And one of the most important places we see intentionality come in to play is in how we evaluate our ministries.
What if you took everything you do in your youth ministry in a given year (and I do mean everything: every event, every small group class, every service project, every activity . . . EVERYTHING), listed it on a dry-erase board, and went activity by activity asking one simple question: Is this the most effective thing I can do to help my students grow in their knowledge of Christ and apply this knowledge in the living out of their lives?
My hunch is that you might be left with some questions. Aren't we guilty of sometimes doing things because that's the way we've always done them? We support so much of what we do with the wrong kind of arguments:
"I did it in my old ministry and it worked great."
"The church up the road is doing it and their ministry is huge!"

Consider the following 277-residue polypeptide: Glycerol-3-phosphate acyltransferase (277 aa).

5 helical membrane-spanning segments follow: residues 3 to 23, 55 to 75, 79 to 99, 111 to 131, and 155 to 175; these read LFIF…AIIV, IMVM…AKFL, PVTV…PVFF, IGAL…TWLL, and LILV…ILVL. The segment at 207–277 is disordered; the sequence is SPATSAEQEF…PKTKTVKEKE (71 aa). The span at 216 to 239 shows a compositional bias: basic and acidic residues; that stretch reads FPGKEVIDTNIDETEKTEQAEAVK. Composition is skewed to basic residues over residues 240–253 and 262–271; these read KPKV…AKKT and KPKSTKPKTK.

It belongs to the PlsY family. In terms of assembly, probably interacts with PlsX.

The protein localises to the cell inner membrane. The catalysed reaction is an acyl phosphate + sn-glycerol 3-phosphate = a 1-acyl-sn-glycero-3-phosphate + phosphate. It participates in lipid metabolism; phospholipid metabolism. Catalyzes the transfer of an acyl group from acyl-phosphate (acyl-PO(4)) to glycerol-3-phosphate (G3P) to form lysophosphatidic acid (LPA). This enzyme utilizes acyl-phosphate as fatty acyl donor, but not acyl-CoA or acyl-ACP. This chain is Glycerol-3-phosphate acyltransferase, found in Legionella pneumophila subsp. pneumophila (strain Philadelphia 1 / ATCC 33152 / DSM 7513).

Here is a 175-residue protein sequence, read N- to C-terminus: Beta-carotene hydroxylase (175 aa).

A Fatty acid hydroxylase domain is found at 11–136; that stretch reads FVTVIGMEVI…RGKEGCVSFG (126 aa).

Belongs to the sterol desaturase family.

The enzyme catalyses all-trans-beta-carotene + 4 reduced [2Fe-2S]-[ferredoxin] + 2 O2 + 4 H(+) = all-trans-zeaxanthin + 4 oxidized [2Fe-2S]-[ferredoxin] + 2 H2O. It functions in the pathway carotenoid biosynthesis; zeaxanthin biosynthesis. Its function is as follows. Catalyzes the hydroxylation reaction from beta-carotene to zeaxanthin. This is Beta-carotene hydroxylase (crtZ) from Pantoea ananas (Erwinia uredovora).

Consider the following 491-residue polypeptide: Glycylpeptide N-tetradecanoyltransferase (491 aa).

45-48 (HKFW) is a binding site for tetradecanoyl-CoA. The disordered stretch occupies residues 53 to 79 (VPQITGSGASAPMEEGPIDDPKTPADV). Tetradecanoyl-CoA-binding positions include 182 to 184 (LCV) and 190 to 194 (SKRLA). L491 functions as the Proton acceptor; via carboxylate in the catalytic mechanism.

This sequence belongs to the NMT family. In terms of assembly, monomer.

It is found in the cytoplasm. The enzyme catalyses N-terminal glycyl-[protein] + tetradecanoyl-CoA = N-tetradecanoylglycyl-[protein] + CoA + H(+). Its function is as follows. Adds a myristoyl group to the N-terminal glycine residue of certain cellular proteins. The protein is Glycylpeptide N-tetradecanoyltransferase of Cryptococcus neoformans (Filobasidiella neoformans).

"The parents/students/pastor expect me to do it."
But what if you measured everything you did by its effectiveness at helping grow teenagers into disciples? What if you were so intentional about your ministry that you did nothing that wasn't perfectly in line with your call to lead students to be followers of Christ? What if you asked the following questions:
- Is my big Wednesday night event the most effective way for me to use this time to help teenagers develop into disciples of Christ?
- Is my small group time, in its current structure and make-up the most effective way for me to do Bible study to help teenagers develop into disciples of Christ?
- Is the way I recruit and train and incorporate volunteers the most effective way for me to use adults to help teenagers develop into disciples of Christ?
If we're not asking these questions, we run the risk of having ministries that, at best, miss opportunities to disciple teenagers and, at worst, serve only as entertainment.
Intentionality is key. How intentional are you in what you do?